Letters for Tuesday, July 23, 2013

Freedom for studentsEquality for womenToo expensive Kauai‘Malama aina’

Freedom for students

As a long-time youth worker and pastor on Kauai, I can assure your readers that no one wants religion of any kind taught in the public school (most likely they would bungle up the subject if they tried).

But what we do insist and what is protected by law is the freedom for students who wish to pursue their faith to meet together on campus without interference or undue restraint from government.

A Christian “club” must be afforded — no more or no less — the same privileges given to any other club on campus, which means if the Chess Club can host an occasional guest chess genius to instruct the kids, the Christian club must also be allowed to do the same in their genre. And if the Key Club gets to enjoy snacks at their meeting, the Christian Club must be allowed the same benefit.

I would suggest that the world has much more to fear from excluding and diminishing the role of faith in our lives than it does embracing it. Casting aside the moral compass that faith provides young people sets the stage for tragic results both personally and socially.

 

Rick Bundschuh

Lawai

Equality for women

Two items in the July 21 TGI caught my attention. First, KIUC is paying $109,000 a month ($1,308,000 a year) in rent for their Puhi headquarters. What is the name of the person who owns the building and is the recipient of the rent?

Perhaps, TGI could provide this information to its readers.

Secondly, Nadine Nakamura said that she was disappointed that the council was not able to fill the Board of Water position with a female candidate. Does this mean that the council has allowed the mayor to constitute another county board which excludes women? In light of her disappointment, why didn’t Nakamura show some commitment to equality for women and vote against confirming the appointment?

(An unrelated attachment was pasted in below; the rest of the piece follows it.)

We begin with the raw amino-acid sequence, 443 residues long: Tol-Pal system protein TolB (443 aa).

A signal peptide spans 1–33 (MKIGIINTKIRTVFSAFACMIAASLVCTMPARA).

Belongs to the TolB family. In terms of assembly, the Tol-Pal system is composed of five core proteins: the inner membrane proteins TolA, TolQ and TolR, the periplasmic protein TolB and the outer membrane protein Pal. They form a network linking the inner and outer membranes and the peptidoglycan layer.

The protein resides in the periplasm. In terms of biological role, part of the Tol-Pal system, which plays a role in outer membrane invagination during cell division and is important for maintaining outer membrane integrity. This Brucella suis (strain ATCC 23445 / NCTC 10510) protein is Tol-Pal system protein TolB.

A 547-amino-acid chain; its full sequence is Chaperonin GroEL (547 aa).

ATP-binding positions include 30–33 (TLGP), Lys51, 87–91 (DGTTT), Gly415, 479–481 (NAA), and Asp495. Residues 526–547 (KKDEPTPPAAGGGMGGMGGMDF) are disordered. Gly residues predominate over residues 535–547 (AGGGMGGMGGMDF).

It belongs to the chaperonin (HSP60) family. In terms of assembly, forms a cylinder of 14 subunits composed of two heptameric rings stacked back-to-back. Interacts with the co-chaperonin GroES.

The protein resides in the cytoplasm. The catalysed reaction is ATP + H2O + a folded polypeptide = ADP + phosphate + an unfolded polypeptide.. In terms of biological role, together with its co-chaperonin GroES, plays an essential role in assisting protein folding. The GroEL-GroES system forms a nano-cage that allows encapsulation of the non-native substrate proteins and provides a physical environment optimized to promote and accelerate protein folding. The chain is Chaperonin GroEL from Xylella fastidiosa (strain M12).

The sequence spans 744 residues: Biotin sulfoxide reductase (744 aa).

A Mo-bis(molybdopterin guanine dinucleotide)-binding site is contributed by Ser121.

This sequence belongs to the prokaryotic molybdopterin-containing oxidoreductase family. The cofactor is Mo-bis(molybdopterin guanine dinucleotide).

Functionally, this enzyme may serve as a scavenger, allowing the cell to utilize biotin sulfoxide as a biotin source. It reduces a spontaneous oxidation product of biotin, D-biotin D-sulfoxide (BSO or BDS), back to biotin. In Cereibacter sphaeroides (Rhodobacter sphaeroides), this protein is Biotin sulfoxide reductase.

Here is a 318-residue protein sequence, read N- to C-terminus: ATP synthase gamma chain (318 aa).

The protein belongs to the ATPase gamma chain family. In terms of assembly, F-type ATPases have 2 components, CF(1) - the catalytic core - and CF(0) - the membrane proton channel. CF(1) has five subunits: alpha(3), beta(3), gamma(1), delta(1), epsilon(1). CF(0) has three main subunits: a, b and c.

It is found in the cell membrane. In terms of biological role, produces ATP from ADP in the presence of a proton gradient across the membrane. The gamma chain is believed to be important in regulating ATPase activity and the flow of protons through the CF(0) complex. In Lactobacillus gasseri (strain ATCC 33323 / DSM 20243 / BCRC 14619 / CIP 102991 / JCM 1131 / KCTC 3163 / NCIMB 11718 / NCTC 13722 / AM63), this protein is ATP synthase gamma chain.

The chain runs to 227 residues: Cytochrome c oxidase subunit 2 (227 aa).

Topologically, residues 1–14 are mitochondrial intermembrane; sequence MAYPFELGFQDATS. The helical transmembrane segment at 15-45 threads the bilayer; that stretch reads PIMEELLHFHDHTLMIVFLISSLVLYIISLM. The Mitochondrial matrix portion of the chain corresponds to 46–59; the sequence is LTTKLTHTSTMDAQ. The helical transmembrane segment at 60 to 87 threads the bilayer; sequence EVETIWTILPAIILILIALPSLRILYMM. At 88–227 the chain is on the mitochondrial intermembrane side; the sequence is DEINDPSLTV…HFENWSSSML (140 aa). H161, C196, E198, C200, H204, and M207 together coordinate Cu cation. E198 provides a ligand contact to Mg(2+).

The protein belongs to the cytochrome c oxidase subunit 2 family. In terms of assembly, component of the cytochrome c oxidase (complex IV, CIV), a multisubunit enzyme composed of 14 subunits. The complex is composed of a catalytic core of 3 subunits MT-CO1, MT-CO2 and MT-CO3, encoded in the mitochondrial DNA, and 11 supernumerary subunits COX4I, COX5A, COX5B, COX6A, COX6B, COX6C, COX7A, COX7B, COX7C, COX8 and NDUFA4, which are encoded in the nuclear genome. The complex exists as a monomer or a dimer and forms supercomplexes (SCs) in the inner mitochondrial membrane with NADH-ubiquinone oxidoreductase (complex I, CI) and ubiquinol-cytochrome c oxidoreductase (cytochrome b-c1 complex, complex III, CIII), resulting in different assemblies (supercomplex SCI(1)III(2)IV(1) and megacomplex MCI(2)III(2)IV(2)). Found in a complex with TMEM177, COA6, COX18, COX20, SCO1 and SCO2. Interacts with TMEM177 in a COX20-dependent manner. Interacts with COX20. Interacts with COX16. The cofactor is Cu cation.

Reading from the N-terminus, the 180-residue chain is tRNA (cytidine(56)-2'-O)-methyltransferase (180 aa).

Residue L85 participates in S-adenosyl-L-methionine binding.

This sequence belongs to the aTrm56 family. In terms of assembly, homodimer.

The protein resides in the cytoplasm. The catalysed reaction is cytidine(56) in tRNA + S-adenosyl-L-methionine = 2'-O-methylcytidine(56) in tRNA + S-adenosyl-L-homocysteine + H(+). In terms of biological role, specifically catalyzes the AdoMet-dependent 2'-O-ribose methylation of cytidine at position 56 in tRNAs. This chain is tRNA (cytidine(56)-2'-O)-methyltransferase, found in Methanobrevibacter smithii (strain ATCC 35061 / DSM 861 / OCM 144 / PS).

Linda Esters

Koloa

Too expensive Kauai

Discussion of KIUC charity donations resulted in a patronizing scold from John Clayton. Here are a few facts. We pay the highest rates in the nation. Unlike many Mainland residents, most of use neither heat or air-conditioning. We pay much more and use much less.

 “Giving back” to the community is laudable but not demanded of a co-op. Paying dividends to stockholders is a standard policy to seek investors.

 There are many worthwhile charities and community organizations. Most of us realize the need to select a few. I support the Humane Society (I am an animal lover) and cancer research. Others may choose other equally laudable organizations.

 My point is such matters are a personal choice, not the choice of KIUC officials.  The best community service the coop should provide is more affordable service.

Mr. Clayton claims the charity costs are nominal and offers a refund to critics.  If correct, take my refund to the Humane Society. Even if it is nominal, I choose my charities, not a “Big Brother” electric provider.

Suzanne Woodruff

Kapaa

‘Malama aina’

I would like to think that most of us would agree that all of us have the shared responsibility to “take care” of the precious, finite resources (air, land, and water) from “mauka to makai” here on Kauai and throughout the entire fleet of Hawaiian islands here in the middle of the Pacific Ocean.  

That being said, with specific reference to Bill 2491 introduced by Hooser-Bynum of the County of Kauai, a step in the right direction has been taken to establish clarity, accountability, and transparency in the application of specific chemicals, which need to be monitored with respect to environmental integrity as well as for concerns about our health and well-being.

Is that too much to ask? No! It is the “pono” thing to do. Through this bill, the emphasis is on shaping and defining ways in which collaborative efforts and pooled resources set the avenues to “malama aina” effectively to begin. Likewise, it will become possible to focus upon ways in which health services/facilities/insurance coverage aspects may be prioritized if and when the residents may be adversely impacted.

It may be the means by which “win-win” situations may be actualized all the way around!

Might this be the way to approach this controversy?  

Jose Bulatao, Jr.

Kekaha

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